- Narrate what you are doing: “Mommy is putting milk in the grocery cart” or “Mommy is going to put you in the wrap and then we will walk Fido around the block” or “Let’s make a snack for your big brother. Mommy is going cut up the carrots.”
- Don’t be afraid to use “real” words: Instead of saying “nigh nigh,” tell your baby “goodnight!”
Make eye contact and repeat sounds back
Whether your baby coos with ahhh sounds or ohhhh sounds, repeat those sounds back to your baby. Make eye contact to help your baby focus on you. Repeating the same sound over and over helps your baby learn to vocalize that sound. Interestingly, this is the same principle that explains why babies and toddlers have an easier time remembering words that repeat e.g. night night or choo choo. (source)
Mamas know that lullabies can help a baby or toddler drift off to sleep, but music can also help encourage cooing. According to researchers from the University of Washington’s Institute for Learning & Brain Sciences, music helps babies process the sounds they hear.
And here’s the best part: You don’t need to stick to lullabies. You can sing your favorite songs, too. But if you need some inspiration, try these songs:
- “Baby Shark” (Of course! All those doo-doo’s will help babies learn vowel sounds!)
- “Down By the Bay”
- “This Old Man”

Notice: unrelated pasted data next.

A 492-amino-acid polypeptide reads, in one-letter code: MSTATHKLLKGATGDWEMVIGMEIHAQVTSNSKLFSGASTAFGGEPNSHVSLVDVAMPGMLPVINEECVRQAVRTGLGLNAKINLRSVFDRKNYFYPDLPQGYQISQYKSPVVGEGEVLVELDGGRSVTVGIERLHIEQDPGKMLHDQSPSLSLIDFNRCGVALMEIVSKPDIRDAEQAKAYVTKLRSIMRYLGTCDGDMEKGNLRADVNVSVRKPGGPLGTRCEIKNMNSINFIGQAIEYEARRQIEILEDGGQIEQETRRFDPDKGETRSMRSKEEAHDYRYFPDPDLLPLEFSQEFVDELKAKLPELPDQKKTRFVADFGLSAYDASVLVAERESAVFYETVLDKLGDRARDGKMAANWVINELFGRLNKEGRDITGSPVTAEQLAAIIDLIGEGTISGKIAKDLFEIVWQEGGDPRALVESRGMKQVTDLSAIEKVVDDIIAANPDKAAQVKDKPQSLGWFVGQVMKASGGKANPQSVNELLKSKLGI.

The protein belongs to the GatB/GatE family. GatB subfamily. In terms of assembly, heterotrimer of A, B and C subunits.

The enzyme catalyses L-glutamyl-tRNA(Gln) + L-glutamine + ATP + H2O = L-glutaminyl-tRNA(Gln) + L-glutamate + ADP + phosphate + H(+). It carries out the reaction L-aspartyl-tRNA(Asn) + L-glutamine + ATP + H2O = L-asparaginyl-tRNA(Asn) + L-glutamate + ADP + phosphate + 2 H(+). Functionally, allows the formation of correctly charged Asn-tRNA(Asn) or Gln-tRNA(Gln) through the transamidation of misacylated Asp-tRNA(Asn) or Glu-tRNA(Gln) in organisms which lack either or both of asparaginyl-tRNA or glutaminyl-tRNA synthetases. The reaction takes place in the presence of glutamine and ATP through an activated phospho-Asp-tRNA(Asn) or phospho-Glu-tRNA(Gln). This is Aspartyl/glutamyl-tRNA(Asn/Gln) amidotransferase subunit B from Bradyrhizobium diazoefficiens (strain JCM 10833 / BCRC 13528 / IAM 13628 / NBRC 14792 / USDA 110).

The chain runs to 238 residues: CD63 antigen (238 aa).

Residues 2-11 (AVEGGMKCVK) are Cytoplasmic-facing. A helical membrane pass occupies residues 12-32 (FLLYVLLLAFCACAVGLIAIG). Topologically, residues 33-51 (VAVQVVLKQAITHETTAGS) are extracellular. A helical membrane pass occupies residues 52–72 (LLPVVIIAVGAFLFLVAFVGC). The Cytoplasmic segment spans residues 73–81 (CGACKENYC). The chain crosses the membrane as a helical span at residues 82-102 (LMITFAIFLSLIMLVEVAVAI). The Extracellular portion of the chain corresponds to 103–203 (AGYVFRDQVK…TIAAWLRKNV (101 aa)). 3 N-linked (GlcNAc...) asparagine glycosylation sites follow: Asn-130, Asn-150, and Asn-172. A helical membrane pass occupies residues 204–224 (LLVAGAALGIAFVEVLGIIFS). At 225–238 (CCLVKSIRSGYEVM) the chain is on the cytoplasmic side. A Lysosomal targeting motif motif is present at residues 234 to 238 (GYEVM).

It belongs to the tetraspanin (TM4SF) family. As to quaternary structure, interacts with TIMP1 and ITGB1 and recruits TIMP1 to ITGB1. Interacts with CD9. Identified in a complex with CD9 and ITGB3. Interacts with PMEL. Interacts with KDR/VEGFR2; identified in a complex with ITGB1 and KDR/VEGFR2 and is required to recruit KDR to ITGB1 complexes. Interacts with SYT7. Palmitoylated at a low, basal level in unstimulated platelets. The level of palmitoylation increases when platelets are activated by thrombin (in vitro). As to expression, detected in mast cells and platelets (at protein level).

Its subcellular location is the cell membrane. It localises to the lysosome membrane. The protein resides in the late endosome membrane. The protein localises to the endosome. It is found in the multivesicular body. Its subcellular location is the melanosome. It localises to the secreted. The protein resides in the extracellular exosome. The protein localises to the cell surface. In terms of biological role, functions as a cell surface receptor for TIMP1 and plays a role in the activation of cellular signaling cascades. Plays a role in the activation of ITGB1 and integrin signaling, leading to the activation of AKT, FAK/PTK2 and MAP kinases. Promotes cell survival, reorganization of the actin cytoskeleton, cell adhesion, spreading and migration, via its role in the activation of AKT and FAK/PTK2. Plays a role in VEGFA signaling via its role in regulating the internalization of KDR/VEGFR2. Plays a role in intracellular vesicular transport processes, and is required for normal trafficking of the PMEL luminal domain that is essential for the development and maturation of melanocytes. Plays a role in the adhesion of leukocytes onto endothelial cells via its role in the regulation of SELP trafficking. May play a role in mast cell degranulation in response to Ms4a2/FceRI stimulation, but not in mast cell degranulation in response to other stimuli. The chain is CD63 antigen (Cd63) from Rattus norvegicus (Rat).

- “Froggy Went A-Courtin'”
- “The Farmer in the Dell”
- “Irish Lullaby: Too-Raa-Loo-Raa-Loo-Rah”
- “Baby Mine”
- “Wild Mountain Thyme”
- “Scarborough Faire”
- “The Bear Necessities”
- “Here Comes the Sun”
- “This Land Is Your Land”
- “Six Little Ducks”
- “Mary Had a Little Lamb”
- “The Bear Went Over the Mountain”
- “You Are My Sunshine”
Need a quick YouTube playlist? Check out Little Baby Bum!
Cuddling up with a book is not only a cozy experience, it also allows your baby the opportunity to hear new sounds. And it’s never too early to get started (even if it seems like they aren’t paying attention). According to the American Academy of Pediatrics, reading to a six-month-old baby has been linked to improved language development and increased vocabulary—even four years later. (source)
In fact, the AAP recommends that parents starting reading a book a day to child starting at birth! (source)
Need a few book suggestions? Add these books to your baby’s library!
Get out of the house and explore the world around you
Exploring the world isn’t just fun; it can help your baby develop more language skills. Imagine this scenario:
Your baby is wrapped snugly in your baby carrier as you walk through your city zoo. As you reach new exhibits, you spend a minute or two talking your baby. You might say, “Here’s the lion” or “Look at all of these parrots.” This interaction is just another opportunity for your baby to hear sounds of your native tongue over and over again. And, remember, repetition is key!
No matter where you go—the library, the grocery store, the post office—narrate your day to your baby. The more he hears, the more he learns.
What Comes Next?
It might seem futile or even exhausting to practice all of the above language tips with a newborn (who sleeps the majority of the day), but you’d be surprised just how much those little babies absorb. You’re laying foundation for when cooing gives way to babbling, around four to six months old.